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Warning Over Viral Videos Of Parents Punching Toys To Get Kids To Eat

Disturbing footage has surfaced on social media, showing parents and carers viciously punching their children's toys in an effort to get them to eat their food.

The videos --- shared on Twitter and Facebook involve parents offering food to their child and when they refuse, offering food to their toy.

When the toy does not 'eat', the carer will aggressively punch the child's toy in what seems like an attempt to demonstrate the negative consequence of refusing to eat.

Clinical counsellor and psychotherapist, Julie Sweet, has issued a warning over the violent act that is being shared widely circulated on social media channels, suggesting it could leave children traumatised.

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"The impact of doing this to a child is possibly detrimental. This trend could be interpreted as fear-based and may be traumatising for the child," she told 10 daily.

"Both fear and trauma are not conducive in creating a secure attachment between the primary care giver and child."

"[It] could also model aggression and violence and set up a reward and punishment framework and a punitive parenting style, which once more may evoke fear within a child," she said.

The clip that instigated the trend was posted by Twitter user, Rudy Hernandez, earlier this month, who claims he used the tactic when his nephew didn't want to eat his food.

The video, captioned, "When kids don't wanna eat... this is what you gotta do #I'mDead", currently has 304 000 k likes and 116 000 retweets.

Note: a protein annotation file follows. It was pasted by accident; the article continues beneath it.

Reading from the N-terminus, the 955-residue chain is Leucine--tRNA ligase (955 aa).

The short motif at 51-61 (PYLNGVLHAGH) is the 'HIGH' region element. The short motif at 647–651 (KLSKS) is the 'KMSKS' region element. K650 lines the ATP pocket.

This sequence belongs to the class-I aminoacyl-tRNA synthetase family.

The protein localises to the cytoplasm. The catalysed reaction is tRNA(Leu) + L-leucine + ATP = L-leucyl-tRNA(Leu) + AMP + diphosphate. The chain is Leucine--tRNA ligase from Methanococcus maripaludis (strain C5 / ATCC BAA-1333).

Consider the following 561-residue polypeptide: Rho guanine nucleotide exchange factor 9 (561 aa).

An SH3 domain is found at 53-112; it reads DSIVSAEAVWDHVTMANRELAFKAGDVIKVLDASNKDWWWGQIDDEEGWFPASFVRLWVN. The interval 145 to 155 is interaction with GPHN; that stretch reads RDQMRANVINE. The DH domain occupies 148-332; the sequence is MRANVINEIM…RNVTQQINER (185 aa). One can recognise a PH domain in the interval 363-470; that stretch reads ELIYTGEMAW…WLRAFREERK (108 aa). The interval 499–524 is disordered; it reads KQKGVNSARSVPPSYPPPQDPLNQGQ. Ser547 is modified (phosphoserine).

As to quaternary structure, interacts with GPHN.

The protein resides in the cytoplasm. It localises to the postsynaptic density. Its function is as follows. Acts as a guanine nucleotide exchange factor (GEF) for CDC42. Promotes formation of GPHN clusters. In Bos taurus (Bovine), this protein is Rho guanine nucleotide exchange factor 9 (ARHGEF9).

Users were quick to comment, with the post accumulating over 6,000 comments, many labeling the trend as "psychological abuse", "disgusting" and "traumatic".

"The lessons that child is being taught here are really frightening. Violence or the threat of it should not be a tool of coercion," a commenter wrote.

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"That is absolutely sickening. How on earth will the child feel safe now?" asked another.

"Anyone who has studied psychology would know how disgusting this video is," suggested a third.

A second viral video posted by Facebook user and registered nurse, Yvette Fikes, showing the 35-year-old using the technique on her son, has has 325 000 reactions, 1.1 million shares and 234 000 comments.

She wrote that she wanted to try the technique and can be seen to be laughing in the video when it "works".

"Anyone with kids that's doing this is in my eyes no kind of parent at all. This is traumatising for the child your leading them to believe if they don't eat that you as the parent are going to beat them," a user commented.

"The parents need a visit from child protective service. If I was to see this kind of parenting in public rest assured I would have a few choice words for you."

In response to the feeding technique, Twitter user, Christopher Duett, posted his own take, demonstrating a calm and positive technique to get his son to eat his food.

He captioned the clip with, "Hey dumb f***ers using stuffed animals to exhibit negative reinforcement to get your kids to do something, watch this..."

"Wow it's amazing what an extra 5 minutes of clam, patient, positive reinforcement can do! And look, your kid isn't terrified and he doesn't hate you!" a user said.

"Now this is parenting I can get behind. I was big mad when I saw the dude getting his child to eat out of fear of being hurt like his stuffed animal. THIS IS HOW YOU DO IT!" added another.

Julie Sweet from www.seawaycounselling.com.au. Image: Supplied

Long-term, Sweet suggests being violent towards a child's toys to get them to eat could also cause a poor relationship with food, and potentially even lead to eating disorders.

"Food is to provide nourishment to children and not be given under the veil of threat if its not consumed. The messaging here is all wrong," she told 10 daily.

"I respect meal times can bring frustration sometimes for many parents, however children react better to positive reinforcement as opposed to punishment and threatening behaviour."

Featured image: Twitter/Facebook

Contact the author vtodoroska@networkten.com.au